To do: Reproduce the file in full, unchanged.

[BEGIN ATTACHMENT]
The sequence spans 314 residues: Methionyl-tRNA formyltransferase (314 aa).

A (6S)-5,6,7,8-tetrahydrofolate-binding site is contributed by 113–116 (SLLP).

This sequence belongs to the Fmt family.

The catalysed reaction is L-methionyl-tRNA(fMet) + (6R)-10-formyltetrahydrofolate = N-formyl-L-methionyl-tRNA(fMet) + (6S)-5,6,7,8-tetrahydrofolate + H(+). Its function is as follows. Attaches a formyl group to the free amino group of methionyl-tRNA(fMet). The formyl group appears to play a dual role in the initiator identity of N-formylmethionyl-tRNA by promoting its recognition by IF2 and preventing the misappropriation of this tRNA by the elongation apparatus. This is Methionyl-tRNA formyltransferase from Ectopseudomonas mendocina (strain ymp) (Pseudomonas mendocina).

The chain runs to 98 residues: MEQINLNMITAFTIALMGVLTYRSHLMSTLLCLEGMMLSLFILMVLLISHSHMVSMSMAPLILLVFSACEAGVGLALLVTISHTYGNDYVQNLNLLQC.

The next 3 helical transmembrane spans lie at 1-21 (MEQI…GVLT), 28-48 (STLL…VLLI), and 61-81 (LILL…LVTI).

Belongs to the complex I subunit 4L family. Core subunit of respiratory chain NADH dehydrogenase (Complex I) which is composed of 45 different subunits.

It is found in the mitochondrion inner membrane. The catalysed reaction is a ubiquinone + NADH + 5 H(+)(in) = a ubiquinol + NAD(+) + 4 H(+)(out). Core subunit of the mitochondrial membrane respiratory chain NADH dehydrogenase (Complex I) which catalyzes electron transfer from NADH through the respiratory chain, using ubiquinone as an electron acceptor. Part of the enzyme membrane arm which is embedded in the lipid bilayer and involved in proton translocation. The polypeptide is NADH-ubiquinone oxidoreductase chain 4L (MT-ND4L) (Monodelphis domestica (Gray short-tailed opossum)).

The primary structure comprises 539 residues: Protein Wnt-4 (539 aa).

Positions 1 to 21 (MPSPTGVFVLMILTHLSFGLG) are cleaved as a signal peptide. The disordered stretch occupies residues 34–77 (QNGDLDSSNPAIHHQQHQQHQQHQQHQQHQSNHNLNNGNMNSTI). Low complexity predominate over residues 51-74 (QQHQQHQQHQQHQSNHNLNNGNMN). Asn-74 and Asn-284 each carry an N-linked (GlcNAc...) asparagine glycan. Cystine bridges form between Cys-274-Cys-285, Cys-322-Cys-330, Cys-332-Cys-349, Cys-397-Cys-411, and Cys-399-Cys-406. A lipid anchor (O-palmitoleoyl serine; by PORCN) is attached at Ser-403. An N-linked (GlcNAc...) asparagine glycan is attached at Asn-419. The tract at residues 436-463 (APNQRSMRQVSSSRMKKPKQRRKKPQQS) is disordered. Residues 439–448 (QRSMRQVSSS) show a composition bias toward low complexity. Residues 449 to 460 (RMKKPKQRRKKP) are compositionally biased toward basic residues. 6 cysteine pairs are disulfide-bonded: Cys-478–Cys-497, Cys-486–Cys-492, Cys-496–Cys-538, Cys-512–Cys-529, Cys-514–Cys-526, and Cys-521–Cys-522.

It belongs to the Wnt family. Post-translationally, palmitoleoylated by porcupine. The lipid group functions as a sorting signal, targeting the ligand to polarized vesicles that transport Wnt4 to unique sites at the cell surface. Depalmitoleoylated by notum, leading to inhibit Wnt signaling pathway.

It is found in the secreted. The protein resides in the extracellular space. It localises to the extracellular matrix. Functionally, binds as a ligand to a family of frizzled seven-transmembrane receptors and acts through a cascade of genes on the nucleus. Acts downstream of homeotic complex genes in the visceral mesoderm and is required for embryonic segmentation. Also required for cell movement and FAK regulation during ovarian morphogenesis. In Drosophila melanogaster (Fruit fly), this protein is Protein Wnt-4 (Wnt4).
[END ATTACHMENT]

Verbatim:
The sequence spans 314 residues: Methionyl-tRNA formyltransferase (314 aa).

A (6S)-5,6,7,8-tetrahydrofolate-binding site is contributed by 113–116 (SLLP).

This sequence belongs to the Fmt family.

The catalysed reaction is L-methionyl-tRNA(fMet) + (6R)-10-formyltetrahydrofolate = N-formyl-L-methionyl-tRNA(fMet) + (6S)-5,6,7,8-tetrahydrofolate + H(+). Its function is as follows. Attaches a formyl group to the free amino group of methionyl-tRNA(fMet). The formyl group appears to play a dual role in the initiator identity of N-formylmethionyl-tRNA by promoting its recognition by IF2 and preventing the misappropriation of this tRNA by the elongation apparatus. This is Methionyl-tRNA formyltransferase from Ectopseudomonas mendocina (strain ymp) (Pseudomonas mendocina).

The chain runs to 98 residues: MEQINLNMITAFTIALMGVLTYRSHLMSTLLCLEGMMLSLFILMVLLISHSHMVSMSMAPLILLVFSACEAGVGLALLVTISHTYGNDYVQNLNLLQC.

The next 3 helical transmembrane spans lie at 1-21 (MEQI…GVLT), 28-48 (STLL…VLLI), and 61-81 (LILL…LVTI).

Belongs to the complex I subunit 4L family. Core subunit of respiratory chain NADH dehydrogenase (Complex I) which is composed of 45 different subunits.

It is found in the mitochondrion inner membrane. The catalysed reaction is a ubiquinone + NADH + 5 H(+)(in) = a ubiquinol + NAD(+) + 4 H(+)(out). Core subunit of the mitochondrial membrane respiratory chain NADH dehydrogenase (Complex I) which catalyzes electron transfer from NADH through the respiratory chain, using ubiquinone as an electron acceptor. Part of the enzyme membrane arm which is embedded in the lipid bilayer and involved in proton translocation. The polypeptide is NADH-ubiquinone oxidoreductase chain 4L (MT-ND4L) (Monodelphis domestica (Gray short-tailed opossum)).

The primary structure comprises 539 residues: Protein Wnt-4 (539 aa).

Positions 1 to 21 (MPSPTGVFVLMILTHLSFGLG) are cleaved as a signal peptide. The disordered stretch occupies residues 34–77 (QNGDLDSSNPAIHHQQHQQHQQHQQHQQHQSNHNLNNGNMNSTI). Low complexity predominate over residues 51-74 (QQHQQHQQHQQHQSNHNLNNGNMN). Asn-74 and Asn-284 each carry an N-linked (GlcNAc...) asparagine glycan. Cystine bridges form between Cys-274-Cys-285, Cys-322-Cys-330, Cys-332-Cys-349, Cys-397-Cys-411, and Cys-399-Cys-406. A lipid anchor (O-palmitoleoyl serine; by PORCN) is attached at Ser-403. An N-linked (GlcNAc...) asparagine glycan is attached at Asn-419. The tract at residues 436-463 (APNQRSMRQVSSSRMKKPKQRRKKPQQS) is disordered. Residues 439–448 (QRSMRQVSSS) show a composition bias toward low complexity. Residues 449 to 460 (RMKKPKQRRKKP) are compositionally biased toward basic residues. 6 cysteine pairs are disulfide-bonded: Cys-478–Cys-497, Cys-486–Cys-492, Cys-496–Cys-538, Cys-512–Cys-529, Cys-514–Cys-526, and Cys-521–Cys-522.

It belongs to the Wnt family. Post-translationally, palmitoleoylated by porcupine. The lipid group functions as a sorting signal, targeting the ligand to polarized vesicles that transport Wnt4 to unique sites at the cell surface. Depalmitoleoylated by notum, leading to inhibit Wnt signaling pathway.

It is found in the secreted. The protein resides in the extracellular space. It localises to the extracellular matrix. Functionally, binds as a ligand to a family of frizzled seven-transmembrane receptors and acts through a cascade of genes on the nucleus. Acts downstream of homeotic complex genes in the visceral mesoderm and is required for embryonic segmentation. Also required for cell movement and FAK regulation during ovarian morphogenesis. In Drosophila melanogaster (Fruit fly), this protein is Protein Wnt-4 (Wnt4).